The day after the Paris show we all go to EuroDisney for a four song performance for the biggest French Radio Station. The hall is packed and Gabrielle has decided that she will sing live with Paul playing acoustic guitar as a special treat. The reaction is breathtaking. The audience, we think, expected a brief performance, mimed, but Gabs won’t do this and as the first chord of “Dreams” is played the 2000 people in the hall go wild. Afterwards we jump on the bus and drive back to Germany. We sit up most of the night watching videos and talking. The mood is good, very good and none of us can quite believe that the European leg of the tour is nearly over (only four shows left).
We wake in Cologne to a beautiful, sunny day. The Cologne show is the last of the German shows and is as magical as they all have been. We retire to the hotel bar where the smiling German promoter buys us all a drink and asks us how soon we can come back!
We leave Cologne the next day for the drive to Amsterdam. After about an hour we stop for breakfast and realise that Dave, our keyboard player, is not actually, er… well on the bus. He’s broken the cardinal rule of bus touring – don’t get off the bus after the headcount unless your let the tour manager know! – but he’s resourceful. Mobile phones are a bane and blessing. Dave has left his on the bus and hence we cannot speak to him. We phone the hotel and discover that he has got himself on a train from Cologne and will be in Amsterdam in plenty of time for the show. We carry on to Holland secure in the knowledge that everything will be OK.
When we get to our Amsterdam hotel he’s not arrived. The hours pass and he’s still not arrived. We phone the train station to check about delays (nothing). We are about to call customs at the German/Dutch border when he appears. He’s as happy as we are. It turns out that as well as being resourceful he was also very tired and fell asleep on the train, got off at the wrong station and was still quite away from Amsterdam! But he made it in time for the last moments of soundcheck, dinner and most importantly the show! (Since then he’s been the first on the bus and its been more difficult to get him off it)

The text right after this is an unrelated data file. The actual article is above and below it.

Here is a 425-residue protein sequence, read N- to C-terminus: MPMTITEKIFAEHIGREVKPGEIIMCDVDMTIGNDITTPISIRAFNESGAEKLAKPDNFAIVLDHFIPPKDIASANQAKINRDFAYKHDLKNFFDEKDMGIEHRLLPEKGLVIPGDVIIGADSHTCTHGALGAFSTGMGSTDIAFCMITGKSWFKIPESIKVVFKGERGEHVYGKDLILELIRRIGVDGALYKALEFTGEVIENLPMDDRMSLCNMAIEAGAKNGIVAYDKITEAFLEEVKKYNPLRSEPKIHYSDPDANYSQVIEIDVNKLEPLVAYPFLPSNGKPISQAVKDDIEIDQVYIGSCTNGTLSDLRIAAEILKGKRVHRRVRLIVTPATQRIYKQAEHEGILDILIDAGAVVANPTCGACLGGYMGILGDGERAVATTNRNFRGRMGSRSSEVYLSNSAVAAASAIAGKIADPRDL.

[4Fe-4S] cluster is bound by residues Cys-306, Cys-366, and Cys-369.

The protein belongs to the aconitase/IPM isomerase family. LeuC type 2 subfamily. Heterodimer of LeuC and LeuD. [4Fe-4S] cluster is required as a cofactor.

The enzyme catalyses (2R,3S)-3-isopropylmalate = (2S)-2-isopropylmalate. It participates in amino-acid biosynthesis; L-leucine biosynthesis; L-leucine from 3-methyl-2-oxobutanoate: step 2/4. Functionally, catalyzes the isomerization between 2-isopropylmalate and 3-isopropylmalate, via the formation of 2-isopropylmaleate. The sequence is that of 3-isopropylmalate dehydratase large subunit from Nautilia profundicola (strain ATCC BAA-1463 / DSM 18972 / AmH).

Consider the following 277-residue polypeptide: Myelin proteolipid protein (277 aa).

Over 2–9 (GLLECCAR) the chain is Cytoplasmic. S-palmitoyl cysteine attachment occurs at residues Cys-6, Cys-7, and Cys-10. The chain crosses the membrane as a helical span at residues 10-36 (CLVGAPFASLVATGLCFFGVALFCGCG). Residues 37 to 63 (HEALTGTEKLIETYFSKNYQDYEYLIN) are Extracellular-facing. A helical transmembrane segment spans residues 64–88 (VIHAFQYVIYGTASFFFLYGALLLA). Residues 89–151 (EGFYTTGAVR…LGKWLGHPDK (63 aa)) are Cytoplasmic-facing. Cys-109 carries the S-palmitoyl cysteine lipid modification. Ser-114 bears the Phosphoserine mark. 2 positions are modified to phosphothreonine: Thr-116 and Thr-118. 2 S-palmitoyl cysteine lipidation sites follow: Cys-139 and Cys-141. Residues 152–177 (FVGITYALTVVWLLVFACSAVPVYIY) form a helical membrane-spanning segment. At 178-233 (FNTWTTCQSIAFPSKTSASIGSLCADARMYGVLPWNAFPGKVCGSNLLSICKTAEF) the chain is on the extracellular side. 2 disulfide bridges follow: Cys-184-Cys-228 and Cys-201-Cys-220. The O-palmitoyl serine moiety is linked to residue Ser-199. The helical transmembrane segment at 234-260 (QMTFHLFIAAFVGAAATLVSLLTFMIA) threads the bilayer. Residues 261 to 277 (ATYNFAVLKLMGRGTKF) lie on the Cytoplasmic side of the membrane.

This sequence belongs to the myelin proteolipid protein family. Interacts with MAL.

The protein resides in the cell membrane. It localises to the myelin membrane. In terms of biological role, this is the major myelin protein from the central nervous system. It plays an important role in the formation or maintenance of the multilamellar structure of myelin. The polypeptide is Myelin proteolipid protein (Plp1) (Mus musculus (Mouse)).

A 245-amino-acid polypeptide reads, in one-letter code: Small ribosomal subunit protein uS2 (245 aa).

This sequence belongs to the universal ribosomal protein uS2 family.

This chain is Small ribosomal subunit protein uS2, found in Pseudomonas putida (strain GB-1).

The Paradiso is a storming show. The Dutch speak better English than most of us and know every song. The whole hall and the balcony are up on their feet.
We travel a few hours to Brussels for the final European date and after a lovely evening, we retire to the hotel for some well earned rest. Dublin – we know its not strictly speaking coming back home but it always feels that way. The shows here in June were great and the Olympia Theatre (another classic old vaudeville venue) is steeped in theatrical and musical history. Dublin doesn’t disappoint. Two sold out shows and an electric atmosphere.
Back in the UK. No-one is sure what day of the week it is but at least we don’t have to work out what country or currency to use! These are little but important things…..
Dundee and Glasgow – we’re now in seated theatres…. what use the seats after three or four songs!!
Newcastle – last time we were here in May we had a great time and the City Hall show surpasses even that. The next day we see the first review of the show we’ve been touring now for over three weeks and its a blinder! (Actually we saw lots of reviews in the press in Germany but as our German is as good as our Danish we had to take the word of the promoter that they were all good!)
We have another day off before we play in Nottingham and its a welcome break. Everyone is feeling good and the sense that we’re taking a travelling party to a town near you is the overriding vibe. Thank you to everyone who’s made it so special so far and to those of you yet to come, bring your dancing shoes and your best singing voices….
Come join in!
[Taken from Gabrielle.co.uk 2001]